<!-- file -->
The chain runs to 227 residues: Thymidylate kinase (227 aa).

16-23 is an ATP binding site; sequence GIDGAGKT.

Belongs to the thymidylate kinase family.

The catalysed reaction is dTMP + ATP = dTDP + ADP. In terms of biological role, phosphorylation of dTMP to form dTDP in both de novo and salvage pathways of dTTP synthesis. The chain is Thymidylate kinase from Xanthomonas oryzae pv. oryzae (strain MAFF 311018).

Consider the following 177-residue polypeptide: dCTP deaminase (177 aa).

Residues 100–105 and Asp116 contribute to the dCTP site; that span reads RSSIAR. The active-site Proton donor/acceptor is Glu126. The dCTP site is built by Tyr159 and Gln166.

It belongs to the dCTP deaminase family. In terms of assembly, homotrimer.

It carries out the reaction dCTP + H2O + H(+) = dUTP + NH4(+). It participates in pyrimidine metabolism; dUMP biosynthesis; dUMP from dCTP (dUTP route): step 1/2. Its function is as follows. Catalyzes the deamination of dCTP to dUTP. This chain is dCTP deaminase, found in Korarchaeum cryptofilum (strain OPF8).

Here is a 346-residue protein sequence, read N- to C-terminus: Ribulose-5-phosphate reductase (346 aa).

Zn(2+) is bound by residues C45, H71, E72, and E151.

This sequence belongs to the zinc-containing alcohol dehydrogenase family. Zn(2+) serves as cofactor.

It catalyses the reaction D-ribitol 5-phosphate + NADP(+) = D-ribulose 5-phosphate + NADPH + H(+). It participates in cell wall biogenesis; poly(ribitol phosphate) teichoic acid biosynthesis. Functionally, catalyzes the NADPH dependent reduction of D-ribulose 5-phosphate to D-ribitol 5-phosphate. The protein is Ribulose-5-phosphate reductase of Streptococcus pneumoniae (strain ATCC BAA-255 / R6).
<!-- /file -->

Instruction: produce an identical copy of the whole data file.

The chain runs to 227 residues: Thymidylate kinase (227 aa).

16-23 is an ATP binding site; sequence GIDGAGKT.

Belongs to the thymidylate kinase family.

The catalysed reaction is dTMP + ATP = dTDP + ADP. In terms of biological role, phosphorylation of dTMP to form dTDP in both de novo and salvage pathways of dTTP synthesis. The chain is Thymidylate kinase from Xanthomonas oryzae pv. oryzae (strain MAFF 311018).

Consider the following 177-residue polypeptide: dCTP deaminase (177 aa).

Residues 100–105 and Asp116 contribute to the dCTP site; that span reads RSSIAR. The active-site Proton donor/acceptor is Glu126. The dCTP site is built by Tyr159 and Gln166.

It belongs to the dCTP deaminase family. In terms of assembly, homotrimer.

It carries out the reaction dCTP + H2O + H(+) = dUTP + NH4(+). It participates in pyrimidine metabolism; dUMP biosynthesis; dUMP from dCTP (dUTP route): step 1/2. Its function is as follows. Catalyzes the deamination of dCTP to dUTP. This chain is dCTP deaminase, found in Korarchaeum cryptofilum (strain OPF8).

Here is a 346-residue protein sequence, read N- to C-terminus: Ribulose-5-phosphate reductase (346 aa).

Zn(2+) is bound by residues C45, H71, E72, and E151.

This sequence belongs to the zinc-containing alcohol dehydrogenase family. Zn(2+) serves as cofactor.

It catalyses the reaction D-ribitol 5-phosphate + NADP(+) = D-ribulose 5-phosphate + NADPH + H(+). It participates in cell wall biogenesis; poly(ribitol phosphate) teichoic acid biosynthesis. Functionally, catalyzes the NADPH dependent reduction of D-ribulose 5-phosphate to D-ribitol 5-phosphate. The protein is Ribulose-5-phosphate reductase of Streptococcus pneumoniae (strain ATCC BAA-255 / R6).